Just under a year ago, I wrote about algorithms producing producing rap lyrics and said, “Perhaps the next project will be an algorithm that produces films.” In fact, that project has arrived, and its name is Benjamin (formerly known as Jetson).
Benjamin is the self-chosen name of “the world’s first automated screenwriter,” according to its own Facebook page. Benjamin’s site gives a slightly longer description of the screenwriter as “a self-improving LSTM RNN [Long short-term memory recurrent neural network] machine intelligence trained on human screenplays.”
Benjamin already has written a film entitled “Sunspring” with some prompting from Ross Goodwin, “creative technologist, artist, hacker, data scientist,” and the filmmaker Oscar Sharp. To qualify for the Sci-Fi London 48 Hour Film Challenge, the entire film was made from start to finish in just 48 hours with three human actors playing the roles.
It is available for your viewing pleasure on YouTube. As the writer Neil Gaiman tweeted, “Watch a short SF film gloriously fail the Turing Test.”
The lack of coherence between and within lines gives the film and script (posted here) is reminiscent of the dada movement. At one point, the main character (identified as H) declares: “It’s a damn thing scared to say. Nothing is going to be a thing but I was the one that got on this rock with a child and then I left the other two.” That is followed by the stage direction, “He is standing in the stars and sitting on the floor.”
Benjamin, however, is not deliberately channeling Hugo Ball or Tristan Tzara. He is merely composing what the algorithms dictate. As Goodwin explained in an emailed response to my question about the possibility of influencing the outcome of the algorithm:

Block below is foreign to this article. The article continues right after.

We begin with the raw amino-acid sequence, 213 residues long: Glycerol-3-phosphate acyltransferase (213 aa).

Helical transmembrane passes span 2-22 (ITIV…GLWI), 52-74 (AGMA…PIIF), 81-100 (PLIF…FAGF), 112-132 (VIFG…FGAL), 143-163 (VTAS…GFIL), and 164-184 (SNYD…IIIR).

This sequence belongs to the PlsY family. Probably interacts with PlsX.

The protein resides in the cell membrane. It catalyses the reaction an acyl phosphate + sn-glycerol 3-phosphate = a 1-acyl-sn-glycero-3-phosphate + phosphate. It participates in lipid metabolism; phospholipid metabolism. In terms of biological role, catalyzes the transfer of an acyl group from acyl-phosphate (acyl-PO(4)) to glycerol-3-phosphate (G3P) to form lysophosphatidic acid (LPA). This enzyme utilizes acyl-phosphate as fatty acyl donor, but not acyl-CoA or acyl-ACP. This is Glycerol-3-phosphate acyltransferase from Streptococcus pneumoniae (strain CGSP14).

The type of algorithm I used, an LSTM recurrent neural network, can be influenced in certain ways -- for example, by selecting only science fiction materials for the corpus, the output will have a science fiction feel to it. However, the way it generates text is by referencing a statistical model with millions of parameters and predicting which letter comes next over and over again. That process doesn't lend itself to control over story structure or aspects like number of characters, etc.
Algorithms based on the model fed into Benjamin were also used for "Home on the Land," the song sung at the end of the film. Benjamin did not write the music, though. That was done by humans from Tiger and Man. The combination is not bad, though human creativity has to get at least some of the credit.
Whether or not one says the same for the film as a whole really depends on one’s expectations. Certainly, I wouldn’t have sat through all nine-plus minutes to watch the film if it were just a not-ready-for-primetime human production. But because it is an AI production, I was curious to see the results and had much more tolerance for its shortcomings. If it’s viewed as a work-in-progress, it could be interesting to watch for improvements down the road as algorithms are adjusted to produce something closer to what we expect from human writers.
Goodman does believe that AI will eventually be able to achieve the level of coherence one expects from human-produced films. However, he does not consider that to signal the end of human creativity. He contends that we should be thinking about “how we intend to use such technology well in advance of its arrival.” We should be considering in what way that technology can “augment our creativity” rather than rendering it irrelevant.